‘Soldier’s Play’—Pulitzer power on Broadway
Linda Armstrong | 2/6/2020, 12:47 p.m.
“A Soldier’s Play” is a theatrical masterpiece! It is a master class in what a Broadway play should be. It has an intense, timeless, relevant Pulitzer Prize winning storyline written by Charles Fuller that surprisingly is only now making its Broadway debut. This is thanks to the genius of director Kenny Leon. It has a splendid cast that embodies the important and intense message of the racism faced by Black men in this country—focusing on an army base in Louisiana in 1944, where a Black sergeant was murdered. The show utilizes the men performing blues songs accapella, using just stomping and their bodies as instruments. It starts off with a dark stage and men singing in the darkness, singing the blues and then a drunken Sergeant Waters comes out on an elevated stage, drunk and yelling, only to be shot. From there the drama is real as his murder is meticulously investigated by Captain Davenport.
The cast that delivers some of the most captivating and powerful performances you have the pleasure of experiencing consists of David Alan Grier as Sergeant Waters; Blair Underwood as Captain Davenport; Jerry O’Connell as Captain Taylor (the white captain in charge of this Black company of soldiers); J. Alphonse Nicholson as Private C.J. Memphis; Nnamdi Asomugha as Private First Class Melvin Peterson; McKinley Belcher III as Private Henson; Jared Grimes as Private Smalls; Billy Eugene Jones as Private Wilkie; Warner Miller as Corporal Ellis; Rob Demery as Corporal Cobb; Nate Mann as Lieutenant Byrd; and Lee Aaron Rosen as Lieutenant Wilcox.
Fuller created a very complex character in Sergeant Waters, a Black man who hates his own people. He is a Black man who is frustrated about being controlled by white men, but feels that he can’t do anything about that. He hates his own people. Especially those who he feels bring the race down. When he sees Black men in the army that he feels embarrass the race, he viciously goes after them to bring them down. To the men that he commands he is cruel, aggressive and abusive. But, on the other hand, he is a man who loves his children and wants to prepare his son and daughter to do better than he did. He wants to send them to the white schools so they learn how to survive in a white man’s world. In some ways his character is easy to dislike, but in other ways he is a sympathetic figure. David Alan Grier brings his soul to his portrayal of Waters. You feel every emotion the character goes through. From the time that Blair Underwood comes on that stage and introduces himself, you know you are in for a tremendous time! His focus, his instrument, his acting prowess is spot-on. Jerry O’Connell also comes out from the beginning with acting guns blazing. This cast will simply take your breath away. I found myself completely riveted.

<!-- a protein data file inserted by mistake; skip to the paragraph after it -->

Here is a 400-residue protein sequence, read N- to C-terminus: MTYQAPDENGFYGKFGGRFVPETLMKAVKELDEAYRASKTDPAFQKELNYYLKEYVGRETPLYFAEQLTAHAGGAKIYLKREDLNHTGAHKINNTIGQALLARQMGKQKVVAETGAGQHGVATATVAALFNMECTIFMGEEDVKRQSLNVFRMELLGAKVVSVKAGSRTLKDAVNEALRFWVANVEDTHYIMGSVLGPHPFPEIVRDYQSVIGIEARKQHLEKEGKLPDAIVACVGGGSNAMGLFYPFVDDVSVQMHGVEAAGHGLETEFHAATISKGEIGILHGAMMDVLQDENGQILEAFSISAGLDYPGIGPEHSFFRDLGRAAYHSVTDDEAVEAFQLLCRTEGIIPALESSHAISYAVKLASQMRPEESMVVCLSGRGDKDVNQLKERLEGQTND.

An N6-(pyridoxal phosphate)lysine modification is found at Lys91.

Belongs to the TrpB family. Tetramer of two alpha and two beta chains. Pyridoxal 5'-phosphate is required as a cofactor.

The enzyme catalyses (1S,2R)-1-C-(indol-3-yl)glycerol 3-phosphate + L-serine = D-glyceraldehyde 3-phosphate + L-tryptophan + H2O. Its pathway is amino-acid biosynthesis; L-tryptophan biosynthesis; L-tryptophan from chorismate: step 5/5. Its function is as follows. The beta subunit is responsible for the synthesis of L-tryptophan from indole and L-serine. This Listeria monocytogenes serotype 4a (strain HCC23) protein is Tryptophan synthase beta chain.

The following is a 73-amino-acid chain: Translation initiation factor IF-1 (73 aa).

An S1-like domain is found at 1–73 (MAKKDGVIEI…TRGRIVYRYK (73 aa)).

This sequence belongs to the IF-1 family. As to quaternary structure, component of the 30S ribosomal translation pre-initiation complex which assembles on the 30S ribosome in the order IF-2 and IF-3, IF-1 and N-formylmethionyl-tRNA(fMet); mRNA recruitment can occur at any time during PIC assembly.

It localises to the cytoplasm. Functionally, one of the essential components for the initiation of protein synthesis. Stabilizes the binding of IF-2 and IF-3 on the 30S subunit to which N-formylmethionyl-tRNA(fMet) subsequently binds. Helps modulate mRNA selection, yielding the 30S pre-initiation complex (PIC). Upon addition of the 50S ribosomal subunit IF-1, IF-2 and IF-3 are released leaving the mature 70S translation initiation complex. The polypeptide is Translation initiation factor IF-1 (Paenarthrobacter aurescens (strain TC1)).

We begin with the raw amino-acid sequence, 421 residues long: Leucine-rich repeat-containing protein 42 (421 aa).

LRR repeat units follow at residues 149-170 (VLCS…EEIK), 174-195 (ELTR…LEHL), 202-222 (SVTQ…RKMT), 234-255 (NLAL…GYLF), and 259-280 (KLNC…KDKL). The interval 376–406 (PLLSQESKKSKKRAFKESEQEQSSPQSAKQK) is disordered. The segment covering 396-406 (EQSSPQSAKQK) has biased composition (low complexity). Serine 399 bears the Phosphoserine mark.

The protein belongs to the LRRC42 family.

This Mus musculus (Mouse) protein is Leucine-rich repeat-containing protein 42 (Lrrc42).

Once the mystery of who killed Sergeant Waters is solved, Captain Davenport, who is a very straight-laced, straight-forward captain, bares his soul to the audience. His character has battles throughout the play. He fights to be taken seriously and respected by Captain Taylor, who doesn’t feel that Black men should be officers. And he has the Black soldiers looking at him with pride that he is representing them among this level of officers. By the end however, when he tells the audience what happens to this company of men, he does something that I don’t think most people expect. I’m not going to tell you what it is. Let me just say that his action to me represented the frustration of Black men in this country, both in the 1940s through to today!
Presented by the Roundabout Theatre Company and playing at the American Airlines Theatre at 227 W 42nd Street, this Broadway show should make us all very proud. Technically it was also outstanding as there is set design by Derek McLane, costume design by Dede Ayite, lighting design by Allen Lee Hughes and sound design by Dan Moses Schreier. The play is only running through March 15, so get your tickets at roundabouttheatre.org.